(m) But as Seneca, faith Muretns, differs from Posidonius, so I must beg leave to differ from Seneca: for I think the prefaces to the laws of Plato are admirable ; first, on account of the love of virtue, which is so eminently displayed therein : and, secondly, that where this prevails not, the minds of men are to be drawn off from sin and wickedness by the fear of punishments, under the fanctions subjoined to those prefaces. Be this as it will, nothing, I think, can be more just than what Seneca here faith, with regard to the brevity of laws; and nothing more applicable to our due observance of the positive laws of God, in the Christian scheme, than his; mone, dic quid me velis feciffe: non disco, fed pareo. Tell me what you would have me do; I am all obedience. God hath told us what we ought to do, and what to believe; and if through the weakness of our underftandings we cannot in some cases see the reason of such a law; or, where the sublimity of the subject will admit of no greater clearness, give a reason of the things we believe; yet we may give a good reason for our belief in those things: It is the word and will of God, therefore we believe ; we believe, and therefore we obey. M.

(n) Cicero, (ii. de leg.) Et illud bené di&um eft a Pythagora, doctiffimo viro, tum maximi et pietatem et religionem verfari in animis, cum rebus divinis operam daremus. That the time when men are most honest, is, when they present themselves before the Gods. This is mentioned likewise by Plutarch. De Superft. p. 169. De Def. Orac. p. 447.

(0) Gr. undèy ay av. Gall. Affez y a si trop n'y a. Ital. L'abondanza delle cose ingenera faftidio. And our English proverb, too much of one thing is good for nothing.

Diogenes ascribes it to Pythagoras; Aristotle to Bias; others to Thales, and others to Solon; and some ascribe it, as the nosce teipfum, to Homer from Od. o. 69.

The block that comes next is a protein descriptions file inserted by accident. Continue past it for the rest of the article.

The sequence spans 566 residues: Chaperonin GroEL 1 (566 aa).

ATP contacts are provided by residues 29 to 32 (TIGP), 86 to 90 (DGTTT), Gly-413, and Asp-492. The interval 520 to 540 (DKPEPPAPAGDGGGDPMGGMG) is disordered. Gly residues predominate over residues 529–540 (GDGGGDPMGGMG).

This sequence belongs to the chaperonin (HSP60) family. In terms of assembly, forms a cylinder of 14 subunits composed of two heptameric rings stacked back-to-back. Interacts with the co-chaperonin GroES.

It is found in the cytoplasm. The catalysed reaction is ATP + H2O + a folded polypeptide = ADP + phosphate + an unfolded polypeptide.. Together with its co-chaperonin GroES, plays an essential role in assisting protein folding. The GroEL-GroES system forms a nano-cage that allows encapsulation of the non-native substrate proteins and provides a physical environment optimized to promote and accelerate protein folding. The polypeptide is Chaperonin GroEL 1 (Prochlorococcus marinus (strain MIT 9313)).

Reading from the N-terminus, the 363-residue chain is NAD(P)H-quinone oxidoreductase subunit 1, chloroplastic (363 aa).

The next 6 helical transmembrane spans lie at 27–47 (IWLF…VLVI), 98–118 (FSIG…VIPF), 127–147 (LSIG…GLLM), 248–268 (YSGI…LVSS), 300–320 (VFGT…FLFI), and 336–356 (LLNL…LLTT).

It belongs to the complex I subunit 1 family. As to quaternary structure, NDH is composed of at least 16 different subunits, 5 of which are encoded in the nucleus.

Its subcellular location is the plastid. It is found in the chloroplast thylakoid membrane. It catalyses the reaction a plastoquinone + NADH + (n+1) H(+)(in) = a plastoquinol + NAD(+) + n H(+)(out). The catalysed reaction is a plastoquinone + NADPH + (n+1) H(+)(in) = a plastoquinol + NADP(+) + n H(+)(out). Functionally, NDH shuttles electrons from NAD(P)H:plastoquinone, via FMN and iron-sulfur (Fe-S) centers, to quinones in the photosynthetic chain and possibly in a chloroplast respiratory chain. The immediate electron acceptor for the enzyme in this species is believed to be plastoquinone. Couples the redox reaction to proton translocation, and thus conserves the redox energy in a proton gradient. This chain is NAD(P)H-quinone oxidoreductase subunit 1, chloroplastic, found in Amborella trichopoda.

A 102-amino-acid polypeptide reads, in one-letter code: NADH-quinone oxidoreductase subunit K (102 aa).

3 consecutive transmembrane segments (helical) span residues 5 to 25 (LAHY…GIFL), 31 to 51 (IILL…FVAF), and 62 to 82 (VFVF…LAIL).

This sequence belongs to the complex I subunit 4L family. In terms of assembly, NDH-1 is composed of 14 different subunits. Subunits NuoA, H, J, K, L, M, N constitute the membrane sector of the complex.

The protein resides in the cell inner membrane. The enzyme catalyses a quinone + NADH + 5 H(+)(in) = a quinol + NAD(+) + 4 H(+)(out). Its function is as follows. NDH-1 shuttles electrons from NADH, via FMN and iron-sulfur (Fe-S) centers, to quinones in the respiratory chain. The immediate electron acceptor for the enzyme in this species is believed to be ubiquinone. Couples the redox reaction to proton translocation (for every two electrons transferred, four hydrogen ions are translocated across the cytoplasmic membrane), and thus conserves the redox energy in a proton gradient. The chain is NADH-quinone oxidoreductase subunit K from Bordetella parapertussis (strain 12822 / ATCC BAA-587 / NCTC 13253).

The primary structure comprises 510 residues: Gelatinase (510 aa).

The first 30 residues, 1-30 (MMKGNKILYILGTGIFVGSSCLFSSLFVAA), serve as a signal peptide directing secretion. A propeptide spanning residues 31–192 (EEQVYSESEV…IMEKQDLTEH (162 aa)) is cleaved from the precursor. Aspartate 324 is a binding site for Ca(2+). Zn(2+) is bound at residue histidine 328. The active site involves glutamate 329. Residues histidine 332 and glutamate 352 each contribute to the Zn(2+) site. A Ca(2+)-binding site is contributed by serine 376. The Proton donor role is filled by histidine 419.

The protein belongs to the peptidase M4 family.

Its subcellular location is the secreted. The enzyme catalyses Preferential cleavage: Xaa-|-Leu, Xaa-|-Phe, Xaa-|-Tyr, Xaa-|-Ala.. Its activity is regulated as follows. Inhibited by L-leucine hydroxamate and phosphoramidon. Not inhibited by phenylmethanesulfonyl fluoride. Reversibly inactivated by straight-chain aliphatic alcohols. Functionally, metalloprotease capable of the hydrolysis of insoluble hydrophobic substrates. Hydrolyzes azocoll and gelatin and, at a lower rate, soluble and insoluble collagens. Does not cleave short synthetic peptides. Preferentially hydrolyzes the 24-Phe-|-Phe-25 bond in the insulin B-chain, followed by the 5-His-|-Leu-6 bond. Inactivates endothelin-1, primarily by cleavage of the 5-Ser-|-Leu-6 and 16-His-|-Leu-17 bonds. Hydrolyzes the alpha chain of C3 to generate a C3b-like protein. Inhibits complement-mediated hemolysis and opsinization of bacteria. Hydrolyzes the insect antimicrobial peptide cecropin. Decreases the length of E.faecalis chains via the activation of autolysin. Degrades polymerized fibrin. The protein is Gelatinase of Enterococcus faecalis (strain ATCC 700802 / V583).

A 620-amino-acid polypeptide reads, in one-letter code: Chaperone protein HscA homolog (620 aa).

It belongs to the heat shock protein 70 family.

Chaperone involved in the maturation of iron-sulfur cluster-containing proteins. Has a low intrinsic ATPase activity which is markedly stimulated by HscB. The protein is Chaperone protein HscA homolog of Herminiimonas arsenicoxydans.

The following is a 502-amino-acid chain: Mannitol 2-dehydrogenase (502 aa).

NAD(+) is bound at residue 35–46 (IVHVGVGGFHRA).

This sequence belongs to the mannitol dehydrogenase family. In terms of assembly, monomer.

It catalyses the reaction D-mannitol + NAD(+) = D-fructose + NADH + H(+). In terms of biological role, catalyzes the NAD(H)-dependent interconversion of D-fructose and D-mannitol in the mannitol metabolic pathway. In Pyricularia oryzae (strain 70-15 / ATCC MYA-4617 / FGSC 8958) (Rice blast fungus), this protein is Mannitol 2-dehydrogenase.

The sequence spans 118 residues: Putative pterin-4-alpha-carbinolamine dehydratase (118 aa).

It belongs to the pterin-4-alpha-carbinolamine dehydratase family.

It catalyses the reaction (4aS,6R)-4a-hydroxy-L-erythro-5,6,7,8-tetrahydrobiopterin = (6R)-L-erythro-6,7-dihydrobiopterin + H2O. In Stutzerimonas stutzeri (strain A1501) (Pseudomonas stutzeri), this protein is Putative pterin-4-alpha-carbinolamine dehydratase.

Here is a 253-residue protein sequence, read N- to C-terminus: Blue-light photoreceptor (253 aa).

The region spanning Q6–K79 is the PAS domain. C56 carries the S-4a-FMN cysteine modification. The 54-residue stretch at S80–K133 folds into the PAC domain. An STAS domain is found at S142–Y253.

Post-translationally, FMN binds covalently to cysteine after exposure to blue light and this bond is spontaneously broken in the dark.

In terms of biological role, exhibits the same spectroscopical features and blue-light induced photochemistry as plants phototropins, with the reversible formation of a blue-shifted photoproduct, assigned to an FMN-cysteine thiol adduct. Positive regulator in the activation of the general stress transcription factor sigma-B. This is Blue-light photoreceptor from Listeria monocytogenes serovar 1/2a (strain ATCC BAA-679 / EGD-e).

νεμεσσομαι δε και άλλω
Ανδρι ξενοδοκω, ος κ' έξοχα μεν φιλικσιν,
*Εξοχα δέχθαιρησιν· αμείνω δ' αισιμα παντα. .
For oft in others freely I reprove
The ill-tim'd efforts of officious love :
Who love too much, hate in the like extreme,
And both the golden mean alike condemn. Pope.
Παντων μεν κοροςές, και ύπνο και φιλότητος
Μολπής το γκυκερής, και αμυμονος έρχήθμοιον. ΙΙ. ν. 637.
The best of things beyond their measure cloy ;
Sleep's balmy bleffing, love's endearing joy;
The feast, the dance; whate'er mankind de fire ;
Ev'n the sweet charms of facred numbers tire. Pope.
Τυδιδη, μητ' άρ με μαλ' αινες, μητε τι ωκε. Π. κ. 249.
Be not too lavish,

or in praise or blame.
But I had rather faith Erasmus give it to Hefiod.
Μετρα φυλάσσεται καιρός δέπι πάσιν άρισος.

Pindar in imitation of the foregoing lines from Homer;

Képor da Xesuci'e hend, weil

Τα τερης ανθ' αφροδίσια. Pindar in Plutarch, rocor d'ê xe , und er ágær, émos trepisos a unsur-As if the wife men had Extolled above measure that saying, too much of nothing.

Ilavtev iné prväpiso-Phocylides.

The mean of every thing is beft. Sophocles in Ele&tra. Mni'cis 573 Alpes

υπεραχθεο μήτ' επιλέθε. .

Patient submit; nor let thy rage
Too far transport thee, nor oblivion drown

The just remembrance of thy matchless woes. Franklin,
Euripides Hippol. 264.

έτω το λιαν γ' ήσσον επαινώ
Tš un niv ägayo---
Και ξυμφησεσι σοφόι μοι.
Too much of any thing is sure amiss ;

Since all philosophers agree in this.
Alpheus, Anthol, 1. 1. c. 12. το μηδέν γαρ αγαν, άγαν με τερπει: